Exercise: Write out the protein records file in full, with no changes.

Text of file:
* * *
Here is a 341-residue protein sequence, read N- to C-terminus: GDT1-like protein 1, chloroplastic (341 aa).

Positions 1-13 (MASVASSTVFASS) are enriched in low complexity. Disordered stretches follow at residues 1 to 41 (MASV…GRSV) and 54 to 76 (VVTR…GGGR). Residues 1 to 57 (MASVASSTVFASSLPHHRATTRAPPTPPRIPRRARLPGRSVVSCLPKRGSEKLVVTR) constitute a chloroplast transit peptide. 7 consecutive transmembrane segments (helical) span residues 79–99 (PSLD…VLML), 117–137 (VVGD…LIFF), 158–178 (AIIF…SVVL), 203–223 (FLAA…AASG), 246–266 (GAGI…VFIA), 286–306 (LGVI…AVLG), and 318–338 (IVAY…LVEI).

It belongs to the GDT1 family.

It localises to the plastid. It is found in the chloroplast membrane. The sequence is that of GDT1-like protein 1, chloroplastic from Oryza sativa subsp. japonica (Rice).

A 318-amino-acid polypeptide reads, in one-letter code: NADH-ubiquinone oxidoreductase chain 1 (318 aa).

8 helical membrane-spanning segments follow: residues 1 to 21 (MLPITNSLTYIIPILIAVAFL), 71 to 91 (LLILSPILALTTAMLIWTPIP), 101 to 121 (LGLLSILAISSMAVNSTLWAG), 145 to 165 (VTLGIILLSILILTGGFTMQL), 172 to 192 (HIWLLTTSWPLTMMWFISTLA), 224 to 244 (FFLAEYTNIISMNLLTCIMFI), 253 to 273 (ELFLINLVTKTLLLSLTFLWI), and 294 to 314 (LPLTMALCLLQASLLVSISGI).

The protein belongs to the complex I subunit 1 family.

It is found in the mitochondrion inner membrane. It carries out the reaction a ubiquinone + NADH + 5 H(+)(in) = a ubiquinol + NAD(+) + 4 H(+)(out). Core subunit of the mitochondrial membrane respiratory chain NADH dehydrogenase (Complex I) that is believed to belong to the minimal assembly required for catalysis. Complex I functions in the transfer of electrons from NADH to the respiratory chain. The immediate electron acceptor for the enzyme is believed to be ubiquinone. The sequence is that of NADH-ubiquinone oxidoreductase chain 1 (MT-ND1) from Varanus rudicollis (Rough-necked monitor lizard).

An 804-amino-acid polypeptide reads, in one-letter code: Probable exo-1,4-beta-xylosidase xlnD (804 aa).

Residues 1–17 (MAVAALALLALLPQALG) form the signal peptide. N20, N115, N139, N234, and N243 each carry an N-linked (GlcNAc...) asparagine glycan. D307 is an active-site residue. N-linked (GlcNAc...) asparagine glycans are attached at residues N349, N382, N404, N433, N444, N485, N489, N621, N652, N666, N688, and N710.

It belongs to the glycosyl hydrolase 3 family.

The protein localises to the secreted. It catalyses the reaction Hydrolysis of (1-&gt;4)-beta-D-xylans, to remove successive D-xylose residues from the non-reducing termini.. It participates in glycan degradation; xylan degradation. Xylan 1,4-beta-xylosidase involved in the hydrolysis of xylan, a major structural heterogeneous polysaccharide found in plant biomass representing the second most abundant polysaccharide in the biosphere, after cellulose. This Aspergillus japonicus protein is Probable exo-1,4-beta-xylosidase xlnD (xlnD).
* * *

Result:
Here is a 341-residue protein sequence, read N- to C-terminus: GDT1-like protein 1, chloroplastic (341 aa).

Positions 1-13 (MASVASSTVFASS) are enriched in low complexity. Disordered stretches follow at residues 1 to 41 (MASV…GRSV) and 54 to 76 (VVTR…GGGR). Residues 1 to 57 (MASVASSTVFASSLPHHRATTRAPPTPPRIPRRARLPGRSVVSCLPKRGSEKLVVTR) constitute a chloroplast transit peptide. 7 consecutive transmembrane segments (helical) span residues 79–99 (PSLD…VLML), 117–137 (VVGD…LIFF), 158–178 (AIIF…SVVL), 203–223 (FLAA…AASG), 246–266 (GAGI…VFIA), 286–306 (LGVI…AVLG), and 318–338 (IVAY…LVEI).

It belongs to the GDT1 family.

It localises to the plastid. It is found in the chloroplast membrane. The sequence is that of GDT1-like protein 1, chloroplastic from Oryza sativa subsp. japonica (Rice).

A 318-amino-acid polypeptide reads, in one-letter code: NADH-ubiquinone oxidoreductase chain 1 (318 aa).

8 helical membrane-spanning segments follow: residues 1 to 21 (MLPITNSLTYIIPILIAVAFL), 71 to 91 (LLILSPILALTTAMLIWTPIP), 101 to 121 (LGLLSILAISSMAVNSTLWAG), 145 to 165 (VTLGIILLSILILTGGFTMQL), 172 to 192 (HIWLLTTSWPLTMMWFISTLA), 224 to 244 (FFLAEYTNIISMNLLTCIMFI), 253 to 273 (ELFLINLVTKTLLLSLTFLWI), and 294 to 314 (LPLTMALCLLQASLLVSISGI).

The protein belongs to the complex I subunit 1 family.

It is found in the mitochondrion inner membrane. It carries out the reaction a ubiquinone + NADH + 5 H(+)(in) = a ubiquinol + NAD(+) + 4 H(+)(out). Core subunit of the mitochondrial membrane respiratory chain NADH dehydrogenase (Complex I) that is believed to belong to the minimal assembly required for catalysis. Complex I functions in the transfer of electrons from NADH to the respiratory chain. The immediate electron acceptor for the enzyme is believed to be ubiquinone. The sequence is that of NADH-ubiquinone oxidoreductase chain 1 (MT-ND1) from Varanus rudicollis (Rough-necked monitor lizard).

An 804-amino-acid polypeptide reads, in one-letter code: Probable exo-1,4-beta-xylosidase xlnD (804 aa).

Residues 1–17 (MAVAALALLALLPQALG) form the signal peptide. N20, N115, N139, N234, and N243 each carry an N-linked (GlcNAc...) asparagine glycan. D307 is an active-site residue. N-linked (GlcNAc...) asparagine glycans are attached at residues N349, N382, N404, N433, N444, N485, N489, N621, N652, N666, N688, and N710.

It belongs to the glycosyl hydrolase 3 family.

The protein localises to the secreted. It catalyses the reaction Hydrolysis of (1-&gt;4)-beta-D-xylans, to remove successive D-xylose residues from the non-reducing termini.. It participates in glycan degradation; xylan degradation. Xylan 1,4-beta-xylosidase involved in the hydrolysis of xylan, a major structural heterogeneous polysaccharide found in plant biomass representing the second most abundant polysaccharide in the biosphere, after cellulose. This Aspergillus japonicus protein is Probable exo-1,4-beta-xylosidase xlnD (xlnD).